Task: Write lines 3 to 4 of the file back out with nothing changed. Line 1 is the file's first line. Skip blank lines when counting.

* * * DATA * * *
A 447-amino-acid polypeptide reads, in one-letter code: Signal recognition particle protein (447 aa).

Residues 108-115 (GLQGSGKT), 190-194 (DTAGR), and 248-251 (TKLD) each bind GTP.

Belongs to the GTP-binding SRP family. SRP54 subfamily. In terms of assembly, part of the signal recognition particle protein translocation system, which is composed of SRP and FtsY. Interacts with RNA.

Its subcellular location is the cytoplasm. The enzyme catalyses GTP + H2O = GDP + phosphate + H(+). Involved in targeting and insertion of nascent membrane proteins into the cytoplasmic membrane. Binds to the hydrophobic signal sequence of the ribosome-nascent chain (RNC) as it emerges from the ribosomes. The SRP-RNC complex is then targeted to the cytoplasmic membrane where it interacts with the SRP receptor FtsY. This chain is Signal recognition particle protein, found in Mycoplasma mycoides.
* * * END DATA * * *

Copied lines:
Belongs to the GTP-binding SRP family. SRP54 subfamily. In terms of assembly, part of the signal recognition particle protein translocation system, which is composed of SRP and FtsY. Interacts with RNA.

Its subcellular location is the cytoplasm. The enzyme catalyses GTP + H2O = GDP + phosphate + H(+). Involved in targeting and insertion of nascent membrane proteins into the cytoplasmic membrane. Binds to the hydrophobic signal sequence of the ribosome-nascent chain (RNC) as it emerges from the ribosomes. The SRP-RNC complex is then targeted to the cytoplasmic membrane where it interacts with the SRP receptor FtsY. This chain is Signal recognition particle protein, found in Mycoplasma mycoides.